Kentucky celebrates Cut Flower Month in July
LEXINGTON, Ky. (UK Public Affairs) – The Kentucky Horticulture Council and University of Kentucky Cooperative Extension will highlight many of Kentucky’s cut flower growers on KHC’s social media channels every day in July. Viewers can learn how Kentucky’s farmer-florists make their products available to customers through farmers markets, on-farm sales, pop-up shops, community supported agriculture and more.
“The diversity of flowers we can grow commercially in Kentucky goes well beyond the common rose, mum and lily crops,” said Kristin Hildabrand, Warren County horticulture extension agent. “Kentucky cut flower growers can produce magnificent displays of daffodils and ranunculus in the spring, striking sunflower and zinnia bouquets for summer, as well as a variety of other attractive blooms and foliage throughout the fall growing season.”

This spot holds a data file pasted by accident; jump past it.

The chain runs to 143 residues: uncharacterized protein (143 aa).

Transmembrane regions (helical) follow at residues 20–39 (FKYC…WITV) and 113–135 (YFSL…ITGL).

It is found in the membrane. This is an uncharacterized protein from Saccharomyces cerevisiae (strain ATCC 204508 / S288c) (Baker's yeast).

While about 80% of cut flowers in the United States are imported, Kentucky conditions are well-suited for commercial production. The commonwealth boasts more than 90 cut flower operations. The number of farmer-florists has increased by 30% in the past five years.
“Cut flowers are a rapidly expanding industry segment in Kentucky horticulture and can be quite profitable for growers,” said Cindy Finneseth, KHC executive director. “Most of our growers sell directly to consumers, with an increasing number of farms selling through retail sites and wholesale markets.”
July isn’t the only month for buying Kentucky-grown flowers. They are available almost year-round.
“Using crop planning strategies and protected agriculture technologies, growers can manage production for near year-round harvest,” said Alexis Sheffield, Boyle County horticulture agent. “From early season crops like anemones and ranunculus in early March to late season holly berries and spruce in December, flower producers have many opportunities.”
To follow the daily features, visit @KYHortCouncil on Facebook, Instagram or Twitter.
The UK Cooperative Extension Service is part of the UK College of Agriculture, Food and Environment. With its land-grant partner, Kentucky State University, the UK Cooperative Extension Service brings the university to the people in their local communities, addressing issues of importance to all Kentuckians.